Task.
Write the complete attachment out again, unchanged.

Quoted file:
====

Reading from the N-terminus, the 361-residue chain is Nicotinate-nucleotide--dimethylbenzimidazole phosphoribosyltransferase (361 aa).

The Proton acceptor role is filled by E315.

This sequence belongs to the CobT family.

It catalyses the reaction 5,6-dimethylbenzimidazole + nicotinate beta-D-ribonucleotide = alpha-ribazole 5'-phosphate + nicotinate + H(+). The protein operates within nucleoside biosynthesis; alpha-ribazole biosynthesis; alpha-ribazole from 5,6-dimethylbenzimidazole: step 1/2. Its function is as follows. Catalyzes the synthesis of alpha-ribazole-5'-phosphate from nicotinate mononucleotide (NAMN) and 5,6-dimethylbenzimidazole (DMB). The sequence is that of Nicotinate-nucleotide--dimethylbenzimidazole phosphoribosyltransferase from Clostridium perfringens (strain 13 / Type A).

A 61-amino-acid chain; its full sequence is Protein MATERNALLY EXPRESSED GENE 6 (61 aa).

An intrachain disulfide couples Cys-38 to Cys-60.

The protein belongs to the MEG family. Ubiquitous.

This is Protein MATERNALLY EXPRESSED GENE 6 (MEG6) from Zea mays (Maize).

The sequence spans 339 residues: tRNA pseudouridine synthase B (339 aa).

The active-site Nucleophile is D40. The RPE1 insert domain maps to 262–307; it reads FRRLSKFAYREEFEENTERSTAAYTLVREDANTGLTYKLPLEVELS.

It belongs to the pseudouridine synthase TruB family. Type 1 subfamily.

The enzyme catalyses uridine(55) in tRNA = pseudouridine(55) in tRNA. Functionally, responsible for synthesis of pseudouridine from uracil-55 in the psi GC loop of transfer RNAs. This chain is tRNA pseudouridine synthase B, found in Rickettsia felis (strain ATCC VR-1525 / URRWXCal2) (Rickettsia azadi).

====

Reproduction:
Reading from the N-terminus, the 361-residue chain is Nicotinate-nucleotide--dimethylbenzimidazole phosphoribosyltransferase (361 aa).

The Proton acceptor role is filled by E315.

This sequence belongs to the CobT family.

It catalyses the reaction 5,6-dimethylbenzimidazole + nicotinate beta-D-ribonucleotide = alpha-ribazole 5'-phosphate + nicotinate + H(+). The protein operates within nucleoside biosynthesis; alpha-ribazole biosynthesis; alpha-ribazole from 5,6-dimethylbenzimidazole: step 1/2. Its function is as follows. Catalyzes the synthesis of alpha-ribazole-5'-phosphate from nicotinate mononucleotide (NAMN) and 5,6-dimethylbenzimidazole (DMB). The sequence is that of Nicotinate-nucleotide--dimethylbenzimidazole phosphoribosyltransferase from Clostridium perfringens (strain 13 / Type A).

A 61-amino-acid chain; its full sequence is Protein MATERNALLY EXPRESSED GENE 6 (61 aa).

An intrachain disulfide couples Cys-38 to Cys-60.

The protein belongs to the MEG family. Ubiquitous.

This is Protein MATERNALLY EXPRESSED GENE 6 (MEG6) from Zea mays (Maize).

The sequence spans 339 residues: tRNA pseudouridine synthase B (339 aa).

The active-site Nucleophile is D40. The RPE1 insert domain maps to 262–307; it reads FRRLSKFAYREEFEENTERSTAAYTLVREDANTGLTYKLPLEVELS.

It belongs to the pseudouridine synthase TruB family. Type 1 subfamily.

The enzyme catalyses uridine(55) in tRNA = pseudouridine(55) in tRNA. Functionally, responsible for synthesis of pseudouridine from uracil-55 in the psi GC loop of transfer RNAs. This chain is tRNA pseudouridine synthase B, found in Rickettsia felis (strain ATCC VR-1525 / URRWXCal2) (Rickettsia azadi).